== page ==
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Lieutenant Charles Henry Burks and Sergeant James Armstrong Burks "Tales from a Civil War Prison"
August 30, 1999


James Howell's great grandfather, Sergeant James Armstrong Burks, and great grandmother, Harriet Elizabeth Todd Burks. According to Ken Tilley, archivist at the Alabama Department of Archives and History, it isn't surprising that Sergeant Burks' uniform lacks stripes on the shoulder or sleeves that would indicate rank. Non-commissioned officers in the CSA were not differentiated that way. Burks' pistol is a 44 Colt revolver, a common sidearm for many soldiers on both sides of the conflict. (Couresty James M. Howell)

A Tale of Two Brothers

On December 15, 1864, Second Lieutenant Charles Henry Burks, CSA, was captured in the Battle of Nashville. Soon thereafter he found himself in the Federal officers' prison at Johnson's Island, Ohio. He would remain there for 122 days before he was pardoned on May 16, 1865--a short stay relative to those of many of his fellow officers. He was only 19 years of age and for battlefield bravery had only recently been promoted to a Brevet Second Lieutenant.

The road to Johnson's Island began two-and-a-half years earlier when Charles Burks and his older brother James Armstrong Burks, my great grandfather, enlisted in Company E of the 34th Alabama Infantry. The formal organization of the 34th took place in Loachapoka, Alabama on April 15, 1862. The brothers' enlistment actually occurred on March 22 and was for three years or the duration of the War at a salary of $17 per month.

Initially, Company E was composed of 180 men--six officers and 13 non-commissioned officers, with the balance made up of privates. In subsequent organizational changes, the 34th Alabama was combined with the 24th and 28th Alabama and two South Carolina regiments into General Manigault's brigade. Manigault's Brigade fought throughout the war in many skirmishes and major battles, most notably Murfreesboro and the "Hundred Days Battle" in the spring and summer of 1864 from Dalton to Atlanta.

The 34th suffered its greatest losses at the battle of Nashville in mid-December 1864. Among its six officers, two were captured at Nashville, and of its 13 non-commissioned officers, one was killed and Charles Burks was captured and sent to Johnson's Island. My great grandfather James was wounded in the same battle and was subsequently sent to a way hospital in Meridian, Mississippi, to recuperate.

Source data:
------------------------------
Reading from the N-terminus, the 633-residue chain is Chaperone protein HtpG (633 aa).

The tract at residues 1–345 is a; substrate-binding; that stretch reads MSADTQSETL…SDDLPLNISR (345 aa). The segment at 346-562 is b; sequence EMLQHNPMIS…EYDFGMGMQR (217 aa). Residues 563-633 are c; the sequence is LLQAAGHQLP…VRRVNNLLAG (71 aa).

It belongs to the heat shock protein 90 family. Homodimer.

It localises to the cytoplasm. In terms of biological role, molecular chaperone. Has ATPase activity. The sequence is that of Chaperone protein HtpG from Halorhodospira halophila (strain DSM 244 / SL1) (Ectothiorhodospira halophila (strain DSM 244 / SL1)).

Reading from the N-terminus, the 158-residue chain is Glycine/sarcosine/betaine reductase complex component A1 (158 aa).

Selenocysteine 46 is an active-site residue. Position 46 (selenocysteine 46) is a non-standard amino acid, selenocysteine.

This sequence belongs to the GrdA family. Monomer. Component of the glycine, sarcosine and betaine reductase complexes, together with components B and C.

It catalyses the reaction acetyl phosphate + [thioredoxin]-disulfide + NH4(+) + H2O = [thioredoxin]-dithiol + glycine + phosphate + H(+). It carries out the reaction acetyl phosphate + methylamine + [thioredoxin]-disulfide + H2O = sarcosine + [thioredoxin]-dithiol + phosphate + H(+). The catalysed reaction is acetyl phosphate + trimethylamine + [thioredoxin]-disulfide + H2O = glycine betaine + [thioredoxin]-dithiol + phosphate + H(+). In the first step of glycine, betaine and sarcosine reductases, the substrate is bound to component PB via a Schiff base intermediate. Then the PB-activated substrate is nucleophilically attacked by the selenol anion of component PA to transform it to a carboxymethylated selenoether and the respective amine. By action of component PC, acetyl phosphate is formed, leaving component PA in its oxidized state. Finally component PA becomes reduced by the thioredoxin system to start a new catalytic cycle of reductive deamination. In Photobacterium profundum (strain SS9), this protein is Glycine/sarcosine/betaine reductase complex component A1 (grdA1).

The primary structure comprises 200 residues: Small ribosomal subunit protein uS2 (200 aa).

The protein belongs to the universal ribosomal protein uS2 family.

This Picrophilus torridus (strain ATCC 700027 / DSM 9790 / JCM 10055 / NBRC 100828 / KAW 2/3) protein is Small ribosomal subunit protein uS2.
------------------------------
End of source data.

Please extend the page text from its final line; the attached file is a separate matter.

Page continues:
For the Burks brothers, the war was over. In some respects, their war ended far better than that of many others of the original 180. Eight were killed, but the toll from disease was far greater--47 men died of disease over the three years in which the 34th was in active combat. The usual cause was typhoid fever but more common diseases to us today, such as measles and chronic diarrhea, also took their toll.

For those of you who want to trace the specific circumstances surrounding your ancestors, I can offer some practical advice. Without question the first point is to counsel great patience. To begin to unravel complicated family relations dating back more than a century will be a time-consuming, but rewarding experience.

Second, the most obvious specific departure point is to discuss these issues with your parents and grandparents. Find out if they can recall the existence of a family Bible. This is one of the most important sources of family history. Even thought you may not know these individuals, view them as potentially valuable information sources. Pick up the telephone and call them. Finally, another valuable source of information is Bertram Hawthorne Groene's Tracing your Civil War Ancestors published by Ballantine in New York.

James M. Howell, Boston, MA

The Benchmarks of War

Listings from the 34th Alabama Infantry Regiment, Company E-Tallapoosa Co, of which there were 6 officers, 13 non commissioned officers, ranging in age from 17 (Howell's great great uncle was the baby) to 35:

Burks, Charles H. (Charlie), age 17. 5'5", brown hair hazel eyes. Enl. as Pvt. 12 Mar 1862. Prom 2nd Sgt. Prom Bvt. 2nd Lieut. Hosp. Tunnel Hill, Ga. 2 July 1863. Captured Nashville 15 Dec. 1864. POW Johnson's Island Oh. 22 Dec. 1864. Par. 16 May 1865.

Burks, James Armstrong, 3rd Sgt., age 28. Enl. 12 Mar. 1862. Sick furlough May 1862. Hosp. Lauerdale Spr. Miss. 27 June 1862. Sick 15 July 1862. Home on sick furlough Oct.-Nov. 1862. Way Hosp. Meridian Miss. 18 Jan. 1865.

Todd, William, 2nd Lieut, age 30. Enl. Macon Co. 12 Mar. 1862. Appointed 2nd Lieut. 22 Mar. 1862. Resigned due to illness (dyspepsia and pneumonia) 31 July 1862.

Singleton, Harry B., 4th Sgt., age 32. Enl. Macon Co. 12 Mar. 1862. Nurse in hosp. Dalton 16 Feb. 1864. Captured Nashville 16 Dec. 1864. POW Camp Chase 4 Jan. 1865. D. Camp Chase (pneumonia) 9 Feb. 1865. B. Confed. Cem. grave #1336.

Bryant, John Sanders, 1st Corporal, age 21. Enl. Loach. 12 Mar. 1862. Sick furlough Loach. May 1862. W. Murfreesboro (severely in shoulder) 31 Dec. 1862. Sick Dalton Dec. 1863. Captured Bentonville, N.C. 19, 20 or 21 Mar. 1865. POW Pt. Lookout Md. Par. 9 June 1865.


© 1999 by the Archaeological Institute of America